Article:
Debt and Relationships – The topic of debate between Dr. Karen Ruskin and Larry Winget on FOX News Channel’s Your World With Neil Cavuto
The National Foundation for Credit Counseling (NFCC) reported in their monthly poll of the respondents who participated, 37% had reservations about marrying their partner until their partner’s debt was paid off. It is this report that prompted a debate on FOX News Channel’s ‘Your World With Neil Cavuto’. Guests for this LIVE debate on 2/13/14 included myself: Marriage Therapist/Psychotherapist Dr. Karen Ruskin, as well as guest Larry Winget. My blog article today will address the following: 1) does debt cause divorce, 2) should debt stop you from getting married, 3) solution resolution, 4) 5 underlying issues surrounding money within the couple relationship.
Does debt cause divorce?
During this debate on Neil’s show, Larry stated that money is the #1 cause of divorce. Which I know to be inaccurate. As a Marriage Therapist, I corrected this false assumption and myth on air. It has been my experience in working with couples for 20+ years, this is not the case. Do know that money as a so-called “cause” for divorce is impossible to calculate because it’s part of a larger group called “irreconcilable differences”. As I explained on air, money problems are often cited as the number one cause of divorce. But, research shows, study after study, that communication, not mutually prioritizing the relationship/lack of commitment, and infidelity are among some of the top reasons for divorce. Upon sharing this assessment, Neil proposed that communication about money could be a problem. I expressed that he hit the nail on the head. Indeed, money in and of itself is not the problem, that’s the “presenting problem”. Rather the problem is: a) how the couple communicates around money, b) how we use money, and c) how we see ourselves regarding money… Therefore the solution (rather than breaking up, if you want to remain with the person because you feel this is the right person for you to spend the rest of your life with) is to work out a financial agreement e.g., decide what to do/what works given your situation, not to just rule someone out of spending your life with them due to debt.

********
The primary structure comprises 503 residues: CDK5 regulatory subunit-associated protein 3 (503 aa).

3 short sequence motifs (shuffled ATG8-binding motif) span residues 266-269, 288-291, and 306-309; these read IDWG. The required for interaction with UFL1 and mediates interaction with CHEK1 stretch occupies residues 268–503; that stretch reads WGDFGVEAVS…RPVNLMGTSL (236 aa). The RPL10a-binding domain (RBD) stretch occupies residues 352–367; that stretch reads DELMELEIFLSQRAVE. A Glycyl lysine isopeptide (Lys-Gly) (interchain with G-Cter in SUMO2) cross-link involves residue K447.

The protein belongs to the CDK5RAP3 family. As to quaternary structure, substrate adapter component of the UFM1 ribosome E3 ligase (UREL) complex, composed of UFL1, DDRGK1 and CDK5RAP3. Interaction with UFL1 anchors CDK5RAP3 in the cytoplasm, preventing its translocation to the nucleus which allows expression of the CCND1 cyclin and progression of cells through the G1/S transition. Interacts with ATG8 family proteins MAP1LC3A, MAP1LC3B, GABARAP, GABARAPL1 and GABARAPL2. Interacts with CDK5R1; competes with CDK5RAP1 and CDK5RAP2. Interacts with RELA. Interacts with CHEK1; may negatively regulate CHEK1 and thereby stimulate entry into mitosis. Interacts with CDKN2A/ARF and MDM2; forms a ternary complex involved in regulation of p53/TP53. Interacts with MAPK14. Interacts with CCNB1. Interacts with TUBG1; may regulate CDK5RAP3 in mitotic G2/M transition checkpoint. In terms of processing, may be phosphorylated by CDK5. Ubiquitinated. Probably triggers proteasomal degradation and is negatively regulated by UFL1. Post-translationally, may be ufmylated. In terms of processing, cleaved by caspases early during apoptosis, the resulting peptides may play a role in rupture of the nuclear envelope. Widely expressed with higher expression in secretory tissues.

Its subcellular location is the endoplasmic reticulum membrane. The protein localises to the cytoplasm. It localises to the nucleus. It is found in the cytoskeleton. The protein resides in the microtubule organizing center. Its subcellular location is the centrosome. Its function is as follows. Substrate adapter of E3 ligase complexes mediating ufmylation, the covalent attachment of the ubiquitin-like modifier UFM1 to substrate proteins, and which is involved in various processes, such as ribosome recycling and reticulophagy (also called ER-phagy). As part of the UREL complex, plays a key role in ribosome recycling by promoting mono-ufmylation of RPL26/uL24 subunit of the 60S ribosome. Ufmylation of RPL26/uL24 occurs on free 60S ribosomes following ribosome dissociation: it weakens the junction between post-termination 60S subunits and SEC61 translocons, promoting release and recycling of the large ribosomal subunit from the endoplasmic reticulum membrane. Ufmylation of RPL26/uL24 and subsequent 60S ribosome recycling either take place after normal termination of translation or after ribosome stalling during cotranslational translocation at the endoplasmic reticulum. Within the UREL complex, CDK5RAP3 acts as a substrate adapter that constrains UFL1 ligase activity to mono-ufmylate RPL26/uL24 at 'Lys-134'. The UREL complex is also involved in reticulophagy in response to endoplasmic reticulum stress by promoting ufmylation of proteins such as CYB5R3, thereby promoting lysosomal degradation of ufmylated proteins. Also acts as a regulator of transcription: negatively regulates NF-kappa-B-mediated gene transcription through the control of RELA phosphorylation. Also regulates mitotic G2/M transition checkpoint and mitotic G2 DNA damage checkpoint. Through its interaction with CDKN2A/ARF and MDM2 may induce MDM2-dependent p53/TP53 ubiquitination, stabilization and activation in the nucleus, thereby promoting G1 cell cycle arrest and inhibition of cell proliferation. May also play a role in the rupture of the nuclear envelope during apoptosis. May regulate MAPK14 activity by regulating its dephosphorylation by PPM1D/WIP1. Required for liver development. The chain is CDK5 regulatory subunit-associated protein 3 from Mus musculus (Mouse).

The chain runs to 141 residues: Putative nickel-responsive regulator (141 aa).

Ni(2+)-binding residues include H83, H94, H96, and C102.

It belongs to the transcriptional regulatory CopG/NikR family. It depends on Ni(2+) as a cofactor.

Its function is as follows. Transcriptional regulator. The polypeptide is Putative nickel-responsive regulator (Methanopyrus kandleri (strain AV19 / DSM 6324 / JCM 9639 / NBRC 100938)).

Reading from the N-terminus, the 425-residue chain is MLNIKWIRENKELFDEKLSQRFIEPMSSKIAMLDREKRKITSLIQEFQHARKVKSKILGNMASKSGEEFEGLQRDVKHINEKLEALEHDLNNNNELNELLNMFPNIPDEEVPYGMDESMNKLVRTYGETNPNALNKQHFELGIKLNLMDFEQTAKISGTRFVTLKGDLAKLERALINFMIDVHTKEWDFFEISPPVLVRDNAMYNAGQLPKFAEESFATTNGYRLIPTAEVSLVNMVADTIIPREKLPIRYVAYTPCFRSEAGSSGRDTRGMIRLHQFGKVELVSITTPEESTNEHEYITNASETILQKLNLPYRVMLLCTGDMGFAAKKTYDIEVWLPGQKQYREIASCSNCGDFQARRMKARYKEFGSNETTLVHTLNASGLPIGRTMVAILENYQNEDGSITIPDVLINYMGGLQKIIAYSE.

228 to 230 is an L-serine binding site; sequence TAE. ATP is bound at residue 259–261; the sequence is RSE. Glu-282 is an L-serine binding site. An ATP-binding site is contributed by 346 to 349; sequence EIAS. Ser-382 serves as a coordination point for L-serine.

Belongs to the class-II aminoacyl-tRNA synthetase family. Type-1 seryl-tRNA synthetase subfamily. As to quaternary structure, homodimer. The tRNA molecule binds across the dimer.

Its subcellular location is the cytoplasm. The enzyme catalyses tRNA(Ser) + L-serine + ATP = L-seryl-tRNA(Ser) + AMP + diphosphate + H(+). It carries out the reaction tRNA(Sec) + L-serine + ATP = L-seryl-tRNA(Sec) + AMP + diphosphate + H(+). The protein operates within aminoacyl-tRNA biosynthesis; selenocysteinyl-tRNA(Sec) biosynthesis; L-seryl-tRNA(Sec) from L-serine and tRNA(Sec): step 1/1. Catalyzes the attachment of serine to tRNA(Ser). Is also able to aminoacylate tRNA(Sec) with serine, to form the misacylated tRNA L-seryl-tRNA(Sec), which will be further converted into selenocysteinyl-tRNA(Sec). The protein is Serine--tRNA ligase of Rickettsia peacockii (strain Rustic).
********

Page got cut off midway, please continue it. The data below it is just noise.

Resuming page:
Should debt stop you from getting married?
Since debt in and of itself is not the main cause of divorce, it doesn’t have to be debt that prevents you from continuing in a relationship. Debt absolutely does not have to stop you from getting married. During my on air debate on Neil’s show, guest Larry asserted his view point that you should not get married if the other person is in debt. Larry expressed that we should not take on another person’s debt. I understand the fear. And certainly we do not have to put our name on the person’s debt taking full ownership of it. But… as I asserted during this debate, and explained with clarity, ultimately that is exactly what marriage is! Marriage IS the taking on of someone else’s issues, e.g., debt, physical health, in-laws, etc. Everyone has some type of baggage. It is fantasy to think the person you are in a relationship with is a clean slate in all areas, and for some, money is the presenting issue. If we allowed debt to stop us from getting married, the already declining number of young people getting married (according to PEW research numbers have declined) will continue to decline.